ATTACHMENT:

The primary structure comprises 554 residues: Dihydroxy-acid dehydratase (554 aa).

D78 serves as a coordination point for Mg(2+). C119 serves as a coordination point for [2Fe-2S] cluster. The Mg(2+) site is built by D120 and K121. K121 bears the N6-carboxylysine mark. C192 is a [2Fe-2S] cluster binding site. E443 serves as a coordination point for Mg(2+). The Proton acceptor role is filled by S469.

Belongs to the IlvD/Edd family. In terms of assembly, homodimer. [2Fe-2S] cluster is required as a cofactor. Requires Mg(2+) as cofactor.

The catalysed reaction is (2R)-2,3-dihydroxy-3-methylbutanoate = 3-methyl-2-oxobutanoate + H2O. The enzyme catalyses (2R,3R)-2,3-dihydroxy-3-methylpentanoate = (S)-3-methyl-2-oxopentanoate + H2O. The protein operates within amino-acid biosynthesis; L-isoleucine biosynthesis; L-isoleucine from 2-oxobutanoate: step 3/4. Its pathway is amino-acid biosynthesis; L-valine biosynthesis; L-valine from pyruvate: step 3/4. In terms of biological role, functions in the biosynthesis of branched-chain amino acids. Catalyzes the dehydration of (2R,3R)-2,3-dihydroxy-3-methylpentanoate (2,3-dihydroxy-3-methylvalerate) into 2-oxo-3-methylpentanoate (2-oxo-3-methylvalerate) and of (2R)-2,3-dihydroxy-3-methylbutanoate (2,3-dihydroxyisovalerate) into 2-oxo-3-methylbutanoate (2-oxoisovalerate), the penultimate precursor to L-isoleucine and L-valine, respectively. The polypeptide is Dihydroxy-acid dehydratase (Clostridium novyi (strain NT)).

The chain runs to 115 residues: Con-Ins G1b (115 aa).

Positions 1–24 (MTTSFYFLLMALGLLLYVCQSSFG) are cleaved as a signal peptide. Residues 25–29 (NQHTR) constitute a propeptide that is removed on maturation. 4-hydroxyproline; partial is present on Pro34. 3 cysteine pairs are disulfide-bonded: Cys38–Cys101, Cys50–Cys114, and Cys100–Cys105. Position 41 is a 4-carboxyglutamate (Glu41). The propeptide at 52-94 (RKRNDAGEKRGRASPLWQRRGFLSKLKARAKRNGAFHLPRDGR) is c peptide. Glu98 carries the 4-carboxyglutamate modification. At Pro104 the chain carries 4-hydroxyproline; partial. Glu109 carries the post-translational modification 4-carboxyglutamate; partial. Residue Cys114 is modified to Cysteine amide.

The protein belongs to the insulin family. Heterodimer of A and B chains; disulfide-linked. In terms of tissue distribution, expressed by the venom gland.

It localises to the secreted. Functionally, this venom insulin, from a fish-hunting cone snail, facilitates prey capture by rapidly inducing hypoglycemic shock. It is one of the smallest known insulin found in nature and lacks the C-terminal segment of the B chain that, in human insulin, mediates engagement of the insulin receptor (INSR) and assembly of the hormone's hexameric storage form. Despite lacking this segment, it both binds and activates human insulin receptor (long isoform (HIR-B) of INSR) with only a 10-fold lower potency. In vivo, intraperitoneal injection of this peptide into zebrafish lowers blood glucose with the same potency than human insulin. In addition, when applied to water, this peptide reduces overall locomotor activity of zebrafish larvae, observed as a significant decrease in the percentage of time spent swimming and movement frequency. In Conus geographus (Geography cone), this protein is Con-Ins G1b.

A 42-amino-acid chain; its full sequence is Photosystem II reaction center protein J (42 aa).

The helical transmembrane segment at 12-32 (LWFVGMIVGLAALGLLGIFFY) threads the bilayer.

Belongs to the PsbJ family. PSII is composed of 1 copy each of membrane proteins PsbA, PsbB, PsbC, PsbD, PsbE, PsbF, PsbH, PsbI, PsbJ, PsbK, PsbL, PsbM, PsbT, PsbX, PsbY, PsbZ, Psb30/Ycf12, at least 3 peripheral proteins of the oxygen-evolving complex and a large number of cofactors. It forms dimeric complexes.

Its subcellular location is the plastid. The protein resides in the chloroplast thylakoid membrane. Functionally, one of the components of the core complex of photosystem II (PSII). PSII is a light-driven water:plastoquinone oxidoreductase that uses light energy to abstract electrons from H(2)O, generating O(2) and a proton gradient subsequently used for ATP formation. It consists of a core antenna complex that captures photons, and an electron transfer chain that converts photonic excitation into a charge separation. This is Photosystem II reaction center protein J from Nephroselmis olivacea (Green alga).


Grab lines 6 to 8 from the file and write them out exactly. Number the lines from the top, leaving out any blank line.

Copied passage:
Positions 1–24 (MTTSFYFLLMALGLLLYVCQSSFG) are cleaved as a signal peptide. Residues 25–29 (NQHTR) constitute a propeptide that is removed on maturation. 4-hydroxyproline; partial is present on Pro34. 3 cysteine pairs are disulfide-bonded: Cys38–Cys101, Cys50–Cys114, and Cys100–Cys105. Position 41 is a 4-carboxyglutamate (Glu41). The propeptide at 52-94 (RKRNDAGEKRGRASPLWQRRGFLSKLKARAKRNGAFHLPRDGR) is c peptide. Glu98 carries the 4-carboxyglutamate modification. At Pro104 the chain carries 4-hydroxyproline; partial. Glu109 carries the post-translational modification 4-carboxyglutamate; partial. Residue Cys114 is modified to Cysteine amide.

The protein belongs to the insulin family. Heterodimer of A and B chains; disulfide-linked. In terms of tissue distribution, expressed by the venom gland.

It localises to the secreted. Functionally, this venom insulin, from a fish-hunting cone snail, facilitates prey capture by rapidly inducing hypoglycemic shock. It is one of the smallest known insulin found in nature and lacks the C-terminal segment of the B chain that, in human insulin, mediates engagement of the insulin receptor (INSR) and assembly of the hormone's hexameric storage form. Despite lacking this segment, it both binds and activates human insulin receptor (long isoform (HIR-B) of INSR) with only a 10-fold lower potency. In vivo, intraperitoneal injection of this peptide into zebrafish lowers blood glucose with the same potency than human insulin. In addition, when applied to water, this peptide reduces overall locomotor activity of zebrafish larvae, observed as a significant decrease in the percentage of time spent swimming and movement frequency. In Conus geographus (Geography cone), this protein is Con-Ins G1b.